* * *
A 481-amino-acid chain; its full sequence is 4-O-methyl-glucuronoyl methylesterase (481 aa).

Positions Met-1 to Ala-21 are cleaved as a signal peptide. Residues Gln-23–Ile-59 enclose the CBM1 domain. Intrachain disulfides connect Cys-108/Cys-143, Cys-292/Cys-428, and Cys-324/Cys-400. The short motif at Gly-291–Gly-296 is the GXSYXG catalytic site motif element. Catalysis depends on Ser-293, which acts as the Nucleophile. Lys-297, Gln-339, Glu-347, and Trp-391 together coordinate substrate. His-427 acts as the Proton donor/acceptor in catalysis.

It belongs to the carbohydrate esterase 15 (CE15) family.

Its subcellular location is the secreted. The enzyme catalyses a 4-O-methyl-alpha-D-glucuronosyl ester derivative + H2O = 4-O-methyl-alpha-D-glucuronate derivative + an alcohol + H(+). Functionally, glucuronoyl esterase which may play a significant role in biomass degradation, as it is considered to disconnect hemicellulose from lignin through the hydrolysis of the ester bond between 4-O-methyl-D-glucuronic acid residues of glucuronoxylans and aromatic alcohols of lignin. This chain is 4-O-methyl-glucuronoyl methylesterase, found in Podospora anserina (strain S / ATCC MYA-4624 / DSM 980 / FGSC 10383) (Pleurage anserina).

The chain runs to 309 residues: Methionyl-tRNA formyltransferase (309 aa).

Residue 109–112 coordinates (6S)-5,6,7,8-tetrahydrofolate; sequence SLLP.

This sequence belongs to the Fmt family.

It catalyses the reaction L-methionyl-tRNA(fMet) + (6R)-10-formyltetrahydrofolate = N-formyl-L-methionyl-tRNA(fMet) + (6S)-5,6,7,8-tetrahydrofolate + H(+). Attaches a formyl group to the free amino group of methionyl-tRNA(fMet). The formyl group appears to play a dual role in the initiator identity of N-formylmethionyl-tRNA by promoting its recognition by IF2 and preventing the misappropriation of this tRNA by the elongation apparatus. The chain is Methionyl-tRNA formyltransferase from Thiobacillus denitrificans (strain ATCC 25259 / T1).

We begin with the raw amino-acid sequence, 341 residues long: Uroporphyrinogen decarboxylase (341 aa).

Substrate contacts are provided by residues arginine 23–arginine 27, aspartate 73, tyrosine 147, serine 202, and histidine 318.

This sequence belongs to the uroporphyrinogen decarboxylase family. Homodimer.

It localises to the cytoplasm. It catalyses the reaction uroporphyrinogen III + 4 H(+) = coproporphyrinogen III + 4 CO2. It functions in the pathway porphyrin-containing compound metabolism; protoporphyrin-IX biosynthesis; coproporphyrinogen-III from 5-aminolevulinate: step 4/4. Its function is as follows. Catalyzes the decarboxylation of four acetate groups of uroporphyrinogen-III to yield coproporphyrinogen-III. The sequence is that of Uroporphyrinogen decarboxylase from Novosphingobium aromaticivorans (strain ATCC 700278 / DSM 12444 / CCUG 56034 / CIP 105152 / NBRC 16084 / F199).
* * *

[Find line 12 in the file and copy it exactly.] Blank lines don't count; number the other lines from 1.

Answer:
It localises to the cytoplasm. It catalyses the reaction uroporphyrinogen III + 4 H(+) = coproporphyrinogen III + 4 CO2. It functions in the pathway porphyrin-containing compound metabolism; protoporphyrin-IX biosynthesis; coproporphyrinogen-III from 5-aminolevulinate: step 4/4. Its function is as follows. Catalyzes the decarboxylation of four acetate groups of uroporphyrinogen-III to yield coproporphyrinogen-III. The sequence is that of Uroporphyrinogen decarboxylase from Novosphingobium aromaticivorans (strain ATCC 700278 / DSM 12444 / CCUG 56034 / CIP 105152 / NBRC 16084 / F199).